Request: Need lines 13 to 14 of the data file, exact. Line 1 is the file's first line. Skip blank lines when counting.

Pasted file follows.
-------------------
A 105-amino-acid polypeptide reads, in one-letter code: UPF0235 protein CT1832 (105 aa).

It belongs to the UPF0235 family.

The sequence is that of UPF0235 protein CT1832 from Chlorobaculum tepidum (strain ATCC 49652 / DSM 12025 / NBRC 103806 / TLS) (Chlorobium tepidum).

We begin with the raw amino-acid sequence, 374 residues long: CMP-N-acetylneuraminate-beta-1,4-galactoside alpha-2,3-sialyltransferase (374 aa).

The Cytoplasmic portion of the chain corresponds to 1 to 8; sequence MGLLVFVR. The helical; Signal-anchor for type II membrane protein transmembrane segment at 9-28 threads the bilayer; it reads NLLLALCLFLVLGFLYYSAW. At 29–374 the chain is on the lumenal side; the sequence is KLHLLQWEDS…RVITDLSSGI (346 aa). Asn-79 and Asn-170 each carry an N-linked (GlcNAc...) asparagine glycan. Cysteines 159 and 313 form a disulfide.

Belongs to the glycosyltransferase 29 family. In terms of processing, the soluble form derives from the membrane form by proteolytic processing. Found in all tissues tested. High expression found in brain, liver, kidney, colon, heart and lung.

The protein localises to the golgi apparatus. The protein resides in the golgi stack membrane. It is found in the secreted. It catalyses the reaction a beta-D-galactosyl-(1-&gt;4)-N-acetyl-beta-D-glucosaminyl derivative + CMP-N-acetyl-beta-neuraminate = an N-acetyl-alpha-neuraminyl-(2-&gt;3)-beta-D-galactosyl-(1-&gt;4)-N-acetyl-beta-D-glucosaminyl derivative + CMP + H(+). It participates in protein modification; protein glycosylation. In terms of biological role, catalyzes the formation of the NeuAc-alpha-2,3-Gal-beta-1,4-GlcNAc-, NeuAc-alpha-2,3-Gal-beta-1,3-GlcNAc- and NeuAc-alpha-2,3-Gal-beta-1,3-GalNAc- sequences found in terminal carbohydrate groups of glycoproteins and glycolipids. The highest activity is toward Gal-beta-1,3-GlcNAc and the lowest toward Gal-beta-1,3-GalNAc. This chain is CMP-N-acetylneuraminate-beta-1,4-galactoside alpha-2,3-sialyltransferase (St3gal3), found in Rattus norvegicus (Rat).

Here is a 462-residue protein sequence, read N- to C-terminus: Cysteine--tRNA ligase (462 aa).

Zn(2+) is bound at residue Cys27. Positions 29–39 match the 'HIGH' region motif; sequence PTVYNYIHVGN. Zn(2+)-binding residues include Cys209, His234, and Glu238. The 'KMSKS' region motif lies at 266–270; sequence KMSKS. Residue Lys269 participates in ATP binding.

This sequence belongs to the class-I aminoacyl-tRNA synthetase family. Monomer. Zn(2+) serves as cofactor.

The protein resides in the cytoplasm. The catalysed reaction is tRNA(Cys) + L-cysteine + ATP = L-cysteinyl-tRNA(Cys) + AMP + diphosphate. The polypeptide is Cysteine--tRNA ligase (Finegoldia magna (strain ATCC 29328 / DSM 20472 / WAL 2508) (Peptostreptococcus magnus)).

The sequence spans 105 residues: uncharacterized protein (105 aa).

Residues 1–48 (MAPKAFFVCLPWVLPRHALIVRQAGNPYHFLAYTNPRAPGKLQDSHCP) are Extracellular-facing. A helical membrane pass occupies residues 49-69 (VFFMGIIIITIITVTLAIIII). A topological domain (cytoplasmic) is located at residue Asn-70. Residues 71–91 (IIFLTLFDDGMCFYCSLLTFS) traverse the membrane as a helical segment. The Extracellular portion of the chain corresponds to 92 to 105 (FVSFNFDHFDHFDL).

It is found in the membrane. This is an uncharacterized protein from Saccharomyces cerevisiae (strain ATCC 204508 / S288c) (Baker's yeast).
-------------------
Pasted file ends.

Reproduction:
Residues 1–48 (MAPKAFFVCLPWVLPRHALIVRQAGNPYHFLAYTNPRAPGKLQDSHCP) are Extracellular-facing. A helical membrane pass occupies residues 49-69 (VFFMGIIIITIITVTLAIIII). A topological domain (cytoplasmic) is located at residue Asn-70. Residues 71–91 (IIFLTLFDDGMCFYCSLLTFS) traverse the membrane as a helical segment. The Extracellular portion of the chain corresponds to 92 to 105 (FVSFNFDHFDHFDL).

It is found in the membrane. This is an uncharacterized protein from Saccharomyces cerevisiae (strain ATCC 204508 / S288c) (Baker's yeast).